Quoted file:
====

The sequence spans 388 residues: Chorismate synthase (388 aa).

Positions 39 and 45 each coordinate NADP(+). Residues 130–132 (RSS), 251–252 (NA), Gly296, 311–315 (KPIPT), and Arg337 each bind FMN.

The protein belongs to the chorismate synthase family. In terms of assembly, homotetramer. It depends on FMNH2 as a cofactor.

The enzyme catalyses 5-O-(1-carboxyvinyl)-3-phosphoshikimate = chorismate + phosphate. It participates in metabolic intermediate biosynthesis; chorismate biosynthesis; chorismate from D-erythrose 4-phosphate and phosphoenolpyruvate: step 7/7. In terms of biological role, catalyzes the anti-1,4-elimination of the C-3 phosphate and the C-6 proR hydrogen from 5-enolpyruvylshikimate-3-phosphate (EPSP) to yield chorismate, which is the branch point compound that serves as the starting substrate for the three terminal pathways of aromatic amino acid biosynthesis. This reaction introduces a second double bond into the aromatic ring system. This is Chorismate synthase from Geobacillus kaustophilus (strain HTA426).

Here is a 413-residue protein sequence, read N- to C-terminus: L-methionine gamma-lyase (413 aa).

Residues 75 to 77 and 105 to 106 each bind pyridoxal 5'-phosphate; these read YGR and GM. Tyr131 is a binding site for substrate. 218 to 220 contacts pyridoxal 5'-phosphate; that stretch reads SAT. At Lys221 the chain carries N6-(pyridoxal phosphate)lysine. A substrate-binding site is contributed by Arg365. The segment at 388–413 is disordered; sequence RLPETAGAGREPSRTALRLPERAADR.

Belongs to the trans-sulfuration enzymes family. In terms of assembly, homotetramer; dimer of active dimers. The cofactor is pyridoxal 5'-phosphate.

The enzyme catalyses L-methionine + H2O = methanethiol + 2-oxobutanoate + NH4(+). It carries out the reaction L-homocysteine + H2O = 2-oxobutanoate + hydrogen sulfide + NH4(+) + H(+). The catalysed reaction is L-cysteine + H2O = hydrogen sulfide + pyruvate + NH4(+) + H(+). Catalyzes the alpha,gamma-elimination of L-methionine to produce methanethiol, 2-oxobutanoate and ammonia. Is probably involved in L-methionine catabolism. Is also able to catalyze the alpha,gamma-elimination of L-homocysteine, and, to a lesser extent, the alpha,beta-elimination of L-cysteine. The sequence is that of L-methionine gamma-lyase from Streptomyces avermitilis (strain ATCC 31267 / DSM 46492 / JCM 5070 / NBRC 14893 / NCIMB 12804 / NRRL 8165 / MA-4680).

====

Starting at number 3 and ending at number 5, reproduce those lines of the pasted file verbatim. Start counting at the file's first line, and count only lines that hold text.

The protein belongs to the chorismate synthase family. In terms of assembly, homotetramer. It depends on FMNH2 as a cofactor.

The enzyme catalyses 5-O-(1-carboxyvinyl)-3-phosphoshikimate = chorismate + phosphate. It participates in metabolic intermediate biosynthesis; chorismate biosynthesis; chorismate from D-erythrose 4-phosphate and phosphoenolpyruvate: step 7/7. In terms of biological role, catalyzes the anti-1,4-elimination of the C-3 phosphate and the C-6 proR hydrogen from 5-enolpyruvylshikimate-3-phosphate (EPSP) to yield chorismate, which is the branch point compound that serves as the starting substrate for the three terminal pathways of aromatic amino acid biosynthesis. This reaction introduces a second double bond into the aromatic ring system. This is Chorismate synthase from Geobacillus kaustophilus (strain HTA426).

Here is a 413-residue protein sequence, read N- to C-terminus: L-methionine gamma-lyase (413 aa).